Among many impacts of the coronavirus crisis is lessened probability that Arlington will shell out money for land acquisitions.
For weeks now, speculation has percolated that one of the county’s largest private properties, the nine-acre historic Febrey-Lothop home at Wilson Blvd. and N. McKinley St., is being sold.
Long coveted by developers and planners for schools and parks, the home built just after the Civil War has stirred interest since the death in 2017 of owner Randy Rouse, the homebuilder and equestrian. But his widow still lives in the home. And this week, it appears that some speculation on marketing the house was premature, the chances that the county could purchase it almost nil.
“Trustees have not actively marketed the property,” reads the statement given me April 27 by CPA Sid Simmonds, representing the Rouse trust. “In spite of not marketing the property, we received a number of unsolicited offers. The trustees had a fiduciary duty to review each offer. We retained a consultant to assist us in reviewing the offers and provide analysis and recommendations. We did not retain an agent to market the property. Most offers were filed away to revisit if the trustees decided to actively market the property. However, the trustees did receive one unsolicited offer that we felt must be pursued. The offer was from a reputable party, but it includes a confidentiality requirement and we cannot provide further information.”
This columnist has a special fondness for the house built by 19th-century school superintendent John Febrey. It was purchased in 1893 by Alvin Lothrop of department store fame. After Rouse, who hosted me there, bought it in 1950 and married TV actress Audrey Meadows, locals called it the “Audrey Meadows house.”
This year’s push for the county to buy Rouse’s property was initiated by civic activist Suzanne Sundburg. In emails, she complained that the county resisted because the land is “not suitable” for a school and because of its proximity to Upton Hill Regional Park, even though it “has a beautiful, open, flat lawn space that could be perfect both for passive and active recreation,” she wrote.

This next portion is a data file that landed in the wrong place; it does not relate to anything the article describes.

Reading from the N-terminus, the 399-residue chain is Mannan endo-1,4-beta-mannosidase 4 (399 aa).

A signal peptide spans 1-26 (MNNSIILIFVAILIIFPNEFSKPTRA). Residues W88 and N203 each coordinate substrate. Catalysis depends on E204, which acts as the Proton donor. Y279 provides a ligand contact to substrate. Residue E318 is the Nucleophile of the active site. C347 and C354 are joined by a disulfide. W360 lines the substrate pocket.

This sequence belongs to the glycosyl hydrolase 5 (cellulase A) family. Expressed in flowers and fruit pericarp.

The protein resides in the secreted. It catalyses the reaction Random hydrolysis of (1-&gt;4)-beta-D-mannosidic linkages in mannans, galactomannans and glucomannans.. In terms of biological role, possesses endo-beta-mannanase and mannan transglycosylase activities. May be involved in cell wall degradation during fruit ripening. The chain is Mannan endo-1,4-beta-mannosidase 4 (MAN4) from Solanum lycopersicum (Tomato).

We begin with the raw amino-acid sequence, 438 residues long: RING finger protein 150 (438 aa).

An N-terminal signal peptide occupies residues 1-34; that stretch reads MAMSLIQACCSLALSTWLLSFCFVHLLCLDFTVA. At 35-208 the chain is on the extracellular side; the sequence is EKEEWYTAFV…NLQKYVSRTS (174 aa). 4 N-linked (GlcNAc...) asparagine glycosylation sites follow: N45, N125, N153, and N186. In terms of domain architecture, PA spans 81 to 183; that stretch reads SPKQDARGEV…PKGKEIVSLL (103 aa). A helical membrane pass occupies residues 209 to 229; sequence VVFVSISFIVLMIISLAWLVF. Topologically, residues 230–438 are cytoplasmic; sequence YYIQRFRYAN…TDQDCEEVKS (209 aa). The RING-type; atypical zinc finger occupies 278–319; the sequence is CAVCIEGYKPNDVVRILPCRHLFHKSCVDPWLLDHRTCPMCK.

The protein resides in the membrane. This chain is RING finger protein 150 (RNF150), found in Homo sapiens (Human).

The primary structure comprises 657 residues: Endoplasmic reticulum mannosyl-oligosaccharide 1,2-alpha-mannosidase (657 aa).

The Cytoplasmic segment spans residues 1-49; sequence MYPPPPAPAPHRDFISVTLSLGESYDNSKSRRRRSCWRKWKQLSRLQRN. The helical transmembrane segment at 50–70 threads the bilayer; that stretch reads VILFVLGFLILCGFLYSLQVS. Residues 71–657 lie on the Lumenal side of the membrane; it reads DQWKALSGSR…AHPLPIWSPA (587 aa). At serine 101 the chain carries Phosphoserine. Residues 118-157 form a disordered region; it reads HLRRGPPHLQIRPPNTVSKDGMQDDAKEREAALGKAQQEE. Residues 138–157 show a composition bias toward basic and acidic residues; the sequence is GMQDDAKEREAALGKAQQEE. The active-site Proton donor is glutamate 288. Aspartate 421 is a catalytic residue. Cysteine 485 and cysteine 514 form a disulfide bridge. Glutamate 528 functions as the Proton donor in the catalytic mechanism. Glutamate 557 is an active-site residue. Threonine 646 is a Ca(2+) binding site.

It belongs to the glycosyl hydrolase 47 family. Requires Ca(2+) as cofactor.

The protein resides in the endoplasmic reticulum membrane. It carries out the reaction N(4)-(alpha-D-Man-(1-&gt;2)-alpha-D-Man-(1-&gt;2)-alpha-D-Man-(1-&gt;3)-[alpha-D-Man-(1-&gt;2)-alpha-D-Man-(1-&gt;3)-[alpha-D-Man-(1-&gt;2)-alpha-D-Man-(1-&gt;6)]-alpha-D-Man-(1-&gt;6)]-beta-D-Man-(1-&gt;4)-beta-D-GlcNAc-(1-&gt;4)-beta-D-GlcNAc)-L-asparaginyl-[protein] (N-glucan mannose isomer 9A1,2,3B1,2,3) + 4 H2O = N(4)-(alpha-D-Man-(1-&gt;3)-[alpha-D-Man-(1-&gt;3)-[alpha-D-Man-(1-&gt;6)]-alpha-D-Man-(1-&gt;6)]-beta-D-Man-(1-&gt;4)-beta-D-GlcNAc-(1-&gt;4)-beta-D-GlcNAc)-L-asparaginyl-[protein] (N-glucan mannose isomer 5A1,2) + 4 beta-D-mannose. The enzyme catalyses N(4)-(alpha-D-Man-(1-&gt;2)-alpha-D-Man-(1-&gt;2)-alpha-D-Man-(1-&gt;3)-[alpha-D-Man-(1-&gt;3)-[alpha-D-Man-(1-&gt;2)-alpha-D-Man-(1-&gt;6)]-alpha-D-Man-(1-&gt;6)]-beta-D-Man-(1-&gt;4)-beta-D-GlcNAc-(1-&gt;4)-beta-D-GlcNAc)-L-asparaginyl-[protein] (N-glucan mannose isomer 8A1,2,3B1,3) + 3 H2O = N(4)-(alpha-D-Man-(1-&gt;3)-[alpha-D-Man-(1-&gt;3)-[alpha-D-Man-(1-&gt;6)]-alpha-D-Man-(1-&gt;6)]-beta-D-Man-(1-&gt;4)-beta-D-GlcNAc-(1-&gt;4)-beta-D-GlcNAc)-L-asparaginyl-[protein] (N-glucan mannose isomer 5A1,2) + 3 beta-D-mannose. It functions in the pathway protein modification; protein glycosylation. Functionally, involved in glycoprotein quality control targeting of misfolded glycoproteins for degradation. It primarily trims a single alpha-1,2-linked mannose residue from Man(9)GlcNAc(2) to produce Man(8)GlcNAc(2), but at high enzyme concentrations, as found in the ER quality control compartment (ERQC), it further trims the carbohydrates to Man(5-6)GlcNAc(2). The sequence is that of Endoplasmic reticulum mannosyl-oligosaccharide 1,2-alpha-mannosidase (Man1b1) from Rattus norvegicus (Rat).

The proposal to acquire it was echoed by Peter Rousselot and the nonprofit Arlingtonians for Our Sustainable Future, which filed a Freedom of Information Act request for county deliberations. The Arlington Historical Society is paying attention, and preservationist Tom Dickinson filed an application for Local Historic District Designation.
The Dominion Hills Civic Association’s longtime position is that it “would prefer that the property be preserved as open space for parks,” said acting president Brian Hannigan. “But if that is not possible and the owners pursue development, we will insist that current R-6 single-family zoning be maintained.”
Board Chair Libby Garvey recently responded to a citizen inquiry that said the property was for sale and contacted the seller’s agent, but gave up upon learning there was already a contracted buyer at a high price. But on Monday, Garvey told me that statement “took it a step too far,” due to “information flying fast during the pandemic.”
While there are valid offers, the land is not yet under contract. The “agent” suggested, and what seems more realistic given the competition from homebuilders, is that the property “is not at a price the county would want to pay right now.”
Arlington law enforcement lost memorable former Chief of Police William “Smokey” Stover, who died April 17 at 89. Stover patrolled our streets for four decades as an officer and detective, rising to the top job to serve a record tenure, 1979-96.
Longtime Arlington realtor Jim Robinson tells me the no-nonsense Stover in 1987 saltily chewed out his team because a sheriff’s deputy had pulled over the husband of Republican county board candidate Dorothy Grotos.
The driver’s GOP bumper sticker during a sheriff’s election offended the deputy, and Stover got wind.
For police, Stover enforced strict nonpartisanship. Arlington also lost longtime Cherrydale sportsman John Galt Davis, who died April 19 at 81. “Bupsy,” an in-law to the Hitt family, was a bowling pro and sporting goods salesman. Memorably, his wife reminds me, he was born in a doctors office above the Cherrydale drugstore.